I just happened to catch a movie with him and Jimmy Stewart and Janet Leigh the other night on TCM called The Naked Spur...a hell of a good western, was totally mesmerized by his performance and watching it I thought "this is the movie that 3:10 To Yuma (the Mangold version) wishes it could be"<P>I haven't seen this film but the review alone and the strength of Ryan's performance makes me want to see it, the cherry is the Wise/Scorcese commentary

  • Aug. 28, 2008, 10:05 a.m. CST

    Mr Sidney James, I guess you missed

    by jim

    The Elephant Man, Flashback, On Golden Pond, Strange Invaders, Kingdom of Heaven, Cadillac Man, The Sure Thing, Moving Violations. I'm sure Quint will swing back around to that era again.

  • Aug. 28, 2008, 10:13 a.m. CST

    Sounds like a great film - I'll have to search it out.

    by jim

    Too bad no studio exec. has had the notion to get today's generation interested in the classics by putting them on new releases as bonus features. Wouldn't this film have been a great addition to the latest Raging Bull DVD? Or put Start the Revolution Without Me as a feature on the DVD release of Marie Antoinette.

  • Aug. 28, 2008, 10:24 a.m. CST

    Quint, once again you justify the column...

    by MCVamp

    By making me want to see a movie I've never heard of. Seriously, I hope when Blu-Ray catches on some more that they start putting out those 30-movie discount packs of older films. Properly mastered, B&W stuff looks awesome in hi-def (maybe it's because the old color treatments washed the image clarity a bit? Dunno.) I've even started eyeing interesting stuff in the used sections. I used to rarely buy older movies, now in recent days I've picked up the 1940 MARK OF ZORRO, LAWRENCE OF ARABIA, THE MALTESE FALCON, THE WILD BUNCH, ONCE UPON A TIME IN THE WEST...and my Sony HD projector & 90-inch screen was possibly of the best $1200 I've ever spent. Thanks again Quint...and Vegas rules, you lucky bastard. I won't be able to make a real trip for months since I'm about to switch jobs.

  • Aug. 28, 2008, 11:16 a.m. CST

    About Joseph Moncure March

    by Tycho Anomaly

    This may be the only boxing movie ever made that's based on a poem. Joseph Moncure March was best known for his other narrative poem, "The Wild Party", and for an assortment of screenplays of varying quality. He wasn't asked to do the screenplay for THE SET-UP, and wasn't pleased that they took out the racial themes (Sterling Hayden's character in the poem is black). More about March here: http://tinyurl.com/6p297t

  • Aug. 28, 2008, 12:06 p.m. CST

    Tycho...

    by MCVamp

    So had Quinn not yet seen it, tomorrow's movie could have been "Gunga Din" based on the segue of movies based on poems? Neat.

  • Aug. 28, 2008, 2:17 p.m. CST

    This is a fine film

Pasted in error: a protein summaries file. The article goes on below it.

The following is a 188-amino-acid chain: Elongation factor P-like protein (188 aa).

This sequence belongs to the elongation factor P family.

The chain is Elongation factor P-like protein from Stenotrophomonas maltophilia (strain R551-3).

by Mattyboy122

    But certainly the weakest in the Warner Bros. Film Noir Vol. 1 collection (Gun Crazy being the best).

  • Aug. 28, 2008, 6:04 p.m. CST

    The Set-Up

    by ballsmcretard

    This is such a great flick! If you are a fan or boxing movies you are doing yourself a disservice by not checking this out. If you are a fan of great movies in general you are doing yourself a disservice by not checking this out. It is such a great example of mood and tone without overwhelming music and quick, slick editing. This film is easily overlooked but hard not to love once you've seen it. Plus...Jesus, the boxing choreography is truly amazing!

  • Aug. 28, 2008, 10:25 p.m. CST

    +1 Tycho Anomaly

    by Sydney2K

    Here's another article that compares both film and poem- it's worth checking out. http://www.hudsonreview.com/su08/su08hunter.html

  • Aug. 29, 2008, 2:01 a.m. CST

    I just want to say...

    by Alonzo Mosely

    My respect for Quint has grown a thousandfold during this run. He has shown self-discipline and maturity in getting these done, and without any 3 paragraph rush jobs. He set himself an insane schedule and he is sticking to it. Bravo.<p> Before this series, Quint to me, was just the guy who was in King Kong, made rudimentary grammar errors and often wrote articles that were obviously based on 5 minutes research on IMDb and ended with a pleading "what do you guys think" at the end.<p> It has been a joy to watch him develop as a writer and see his film education develop before our eyes.

  • Aug. 29, 2008, 8:29 a.m. CST

    That's actually a pretty good idea, Big Jim.

    by Knuckleduster

    I'd love it if some lesser known older films were added to new releases as a bonus feature. I can't imagine the sales on some of these older movies being too high, so the studios won't be losing much. In fact, it will probably boost sales. Hope it catches on.

  • Aug. 29, 2008, 9:15 a.m. CST

    more Ryan....

    by John L Raiser

    I always liked "Bad Day at Black Rock" with Ryan and Spencer Tracy, and "Odds Against Tomorrow" Ryan, Belafonte, and Ed Begley. I agree with Quint. Ryan is woefully underrated/known.

  • Aug. 30, 2008, 6:54 p.m. CST

    You want to see Ryan at his best...

    by Continentalop

    I suggest you check out "Act of Violence" by Fred Zinnemann, "On Dangerous Ground" by Nicholas Ray and "Odds Against Tomorrow" by Robert Wise. No one could portray internal hurt, bitterness and suffering like Robert Ryan.